Yes, there's a formula (a 2x2 matrix with cosines on the diagonal, sine and -sine off the diagnoal), but you should know how to get that result. Memorizing this can be tricky, because it's easy to put the negative sine in the wrong matix, depending on the direction of the angle of rotation and which bases are the domain and which are the range of that matrix multiplication.

This is all about drawing a picture, and breaking down your new (just rotated) unit vectors into compinetns in terms of the original unit vectors. You'll have right triangle with hypotenuse of length 1, and an angle in the triangle. Then use sine = opposite/hypotenuse, cosine = adjacent/hypotenuse to get those coeficients. Then the thing to watch for is the +/- signs. This is the kinda thing that, after you do a few, seems pretty simple. Watching if the signs make sense is the only part that requires any great care.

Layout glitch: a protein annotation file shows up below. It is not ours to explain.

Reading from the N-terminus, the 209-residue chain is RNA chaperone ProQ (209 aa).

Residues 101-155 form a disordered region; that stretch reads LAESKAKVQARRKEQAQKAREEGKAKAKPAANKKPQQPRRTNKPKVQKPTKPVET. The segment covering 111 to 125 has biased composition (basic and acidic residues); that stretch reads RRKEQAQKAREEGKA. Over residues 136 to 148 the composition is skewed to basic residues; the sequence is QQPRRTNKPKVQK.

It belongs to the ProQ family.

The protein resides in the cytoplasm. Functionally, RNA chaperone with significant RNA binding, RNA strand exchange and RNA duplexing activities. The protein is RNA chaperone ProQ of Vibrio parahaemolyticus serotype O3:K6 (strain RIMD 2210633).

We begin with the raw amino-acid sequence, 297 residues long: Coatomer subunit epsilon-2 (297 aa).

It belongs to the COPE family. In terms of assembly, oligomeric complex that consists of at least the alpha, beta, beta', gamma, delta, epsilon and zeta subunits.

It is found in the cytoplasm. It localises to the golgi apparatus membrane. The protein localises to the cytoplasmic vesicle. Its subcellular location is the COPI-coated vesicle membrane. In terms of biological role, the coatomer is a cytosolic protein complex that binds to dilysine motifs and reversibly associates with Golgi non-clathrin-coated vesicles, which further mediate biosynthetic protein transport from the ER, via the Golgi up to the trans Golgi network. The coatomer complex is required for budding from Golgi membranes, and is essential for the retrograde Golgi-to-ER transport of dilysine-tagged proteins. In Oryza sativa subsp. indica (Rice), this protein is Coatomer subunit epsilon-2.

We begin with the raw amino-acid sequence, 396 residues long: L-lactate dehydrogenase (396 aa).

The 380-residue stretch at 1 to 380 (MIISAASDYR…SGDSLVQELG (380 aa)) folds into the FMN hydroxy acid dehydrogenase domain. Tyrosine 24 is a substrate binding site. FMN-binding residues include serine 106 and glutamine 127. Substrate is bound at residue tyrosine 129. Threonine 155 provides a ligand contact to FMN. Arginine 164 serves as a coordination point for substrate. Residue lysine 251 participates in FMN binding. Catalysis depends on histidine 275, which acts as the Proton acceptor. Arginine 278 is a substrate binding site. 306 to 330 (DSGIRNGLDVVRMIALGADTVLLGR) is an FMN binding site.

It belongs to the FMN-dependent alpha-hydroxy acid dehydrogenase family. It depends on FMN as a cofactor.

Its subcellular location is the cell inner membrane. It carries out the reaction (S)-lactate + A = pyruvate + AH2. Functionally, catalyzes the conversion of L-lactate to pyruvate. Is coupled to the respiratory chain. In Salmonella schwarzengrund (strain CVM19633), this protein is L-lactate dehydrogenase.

For me, I check my work by comparing it to the standard example of rotating the standard basis vectors in the x and y directions counter clockwise by an angle less than 90 degrees. The new basis vectors should have all of their signs positive, except the x-coordinate of the rotated y-direction vector.